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UCLA Daily Bruin interview with Ozma - October 2002

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Original article (archived by Wayback Machine): https://web.archive.org/web/20021229161318/http://www.dailybruin.ucla.edu/news/articles.asp?ID=21406


Ozma, loyal fans rock Knitting Factory during October run


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Rock band Ozma will finish its month-long residency at the Hollywood Knitting Factory tonight.


By Kathleen Dunphy

DAILY BRUIN CONTRIBUTOR

kdunphy@media.ucla.edu

It would be difficult to find "Rockstar 101" listed within UCLA's course catalog, yet many students find time to pursue their love for music – even between midterms and Tuesday pint nights.

Among these students are Bruins Ryen Slegr and Daniel Brummel, both members of the rock band Ozma. The two will return to UCLA during winter quarter after taking time off to concentrate on the band.

Presently, however, Ozma has perfect attendance at Hollywood's Knitting Factory where the band spent October in residence. Every Wednesday features a show consisting of new material, and tonight the band concludes the run with the seven-year anniversary of its first show together.

"The first (October residency) show was a little rough for us, and the fans. It's tougher to play for a smaller amount of people than just a sea of blank faces," Slegr said.

"We'd never played most of those songs live," added Patrick Edwards, drummer.

The band is set to begin recording its next album, due out next spring, and will follow with what the band hopes to be a monumental tour. This year included many days on the road, especially after the band joined the Warped Tour this summer. It turned out to be more of a challenge than some might expect.

"It's definitely more fun and easy to play for people who already know our stuff – our audiences – rather than trying to win over someone else's audience," Brummel said.

While the Warped Tour does incorporate various genres, punk is easily the front-runner. Ozma has been called many things, and show-goers have even been seen moshing, but "punk" is not a word that leaps out when listening to the band, making them a different flavor for Warped audiences.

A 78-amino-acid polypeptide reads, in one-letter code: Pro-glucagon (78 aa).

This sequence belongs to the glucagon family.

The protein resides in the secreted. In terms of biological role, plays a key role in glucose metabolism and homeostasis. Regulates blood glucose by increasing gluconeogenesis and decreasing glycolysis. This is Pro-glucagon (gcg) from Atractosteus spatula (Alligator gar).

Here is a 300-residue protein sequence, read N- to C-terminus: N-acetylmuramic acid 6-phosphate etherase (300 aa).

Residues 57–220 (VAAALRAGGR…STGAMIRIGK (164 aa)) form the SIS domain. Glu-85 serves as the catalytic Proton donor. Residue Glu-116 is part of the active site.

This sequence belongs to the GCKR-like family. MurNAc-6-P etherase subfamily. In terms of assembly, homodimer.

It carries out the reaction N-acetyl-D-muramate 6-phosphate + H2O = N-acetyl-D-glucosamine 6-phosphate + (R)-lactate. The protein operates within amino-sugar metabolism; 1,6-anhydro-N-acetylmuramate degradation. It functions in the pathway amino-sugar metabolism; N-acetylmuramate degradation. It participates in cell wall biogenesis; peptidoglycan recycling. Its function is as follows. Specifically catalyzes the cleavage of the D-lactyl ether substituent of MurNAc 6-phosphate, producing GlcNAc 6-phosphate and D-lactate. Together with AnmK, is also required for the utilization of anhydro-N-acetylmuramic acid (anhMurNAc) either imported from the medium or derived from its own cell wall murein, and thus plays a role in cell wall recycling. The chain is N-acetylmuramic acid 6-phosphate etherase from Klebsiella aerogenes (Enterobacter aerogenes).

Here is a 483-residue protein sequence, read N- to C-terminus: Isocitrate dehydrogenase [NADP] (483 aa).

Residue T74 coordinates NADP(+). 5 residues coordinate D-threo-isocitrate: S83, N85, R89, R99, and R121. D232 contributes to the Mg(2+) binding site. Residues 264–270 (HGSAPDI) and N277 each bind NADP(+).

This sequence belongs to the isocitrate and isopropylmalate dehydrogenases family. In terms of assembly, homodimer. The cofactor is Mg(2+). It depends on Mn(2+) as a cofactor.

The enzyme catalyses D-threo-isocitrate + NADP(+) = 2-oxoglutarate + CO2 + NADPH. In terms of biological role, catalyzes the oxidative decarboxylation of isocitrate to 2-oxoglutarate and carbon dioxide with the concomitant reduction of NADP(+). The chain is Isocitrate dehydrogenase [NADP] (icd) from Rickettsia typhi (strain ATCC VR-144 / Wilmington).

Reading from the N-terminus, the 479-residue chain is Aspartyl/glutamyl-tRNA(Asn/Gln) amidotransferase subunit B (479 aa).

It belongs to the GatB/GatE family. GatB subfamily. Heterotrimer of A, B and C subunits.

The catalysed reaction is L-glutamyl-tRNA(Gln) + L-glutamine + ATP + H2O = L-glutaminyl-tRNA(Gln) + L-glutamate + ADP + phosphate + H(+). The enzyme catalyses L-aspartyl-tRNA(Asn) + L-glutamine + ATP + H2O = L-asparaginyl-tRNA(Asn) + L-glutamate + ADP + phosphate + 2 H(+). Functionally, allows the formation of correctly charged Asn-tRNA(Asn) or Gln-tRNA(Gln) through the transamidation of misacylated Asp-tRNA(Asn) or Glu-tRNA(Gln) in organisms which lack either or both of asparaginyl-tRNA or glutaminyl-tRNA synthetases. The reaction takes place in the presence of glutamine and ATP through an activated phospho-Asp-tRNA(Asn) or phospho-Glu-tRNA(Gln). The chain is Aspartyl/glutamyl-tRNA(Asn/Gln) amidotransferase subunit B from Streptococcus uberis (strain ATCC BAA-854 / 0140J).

The band is generally affable, and Slegr's humor so dry that more jokes probably slipped into the night than were caught and appreciated. The most disappointing falsehood was that he's putting together a compilation from demos that other bands have slipped him. Ozma fans show such dedication it wouldn't be surprising if such a CD sold out immediately.

"(Our fans) are usually pretty nice. They bring us cookies and things on the road. They're really wholesome kids – to a fault sometimes," Slegr said.

The members of Ozma have grown up while out on the road, changing in similar ways as college students away from home for the first time.

"When we were playing I'd never drink, just trying to be a good kid. Definitions of goodness change," Edwards said.

More than one of the fans at last week's Knitting Factory show bought tickets to all the October shows, showing a rabidity often seen in Weezer (and sports) fans.

With all they have accomplished, Ozma's future looks bright. Aside from some of the members returning to school and the band's new album, Ozma hopes even bigger things lie ahead.

Ozma plays at the Knitting Factory tonight with Smile, Dopamine and Service Group. 7021 Hollywood Blvd. (323) 463-0204.

See also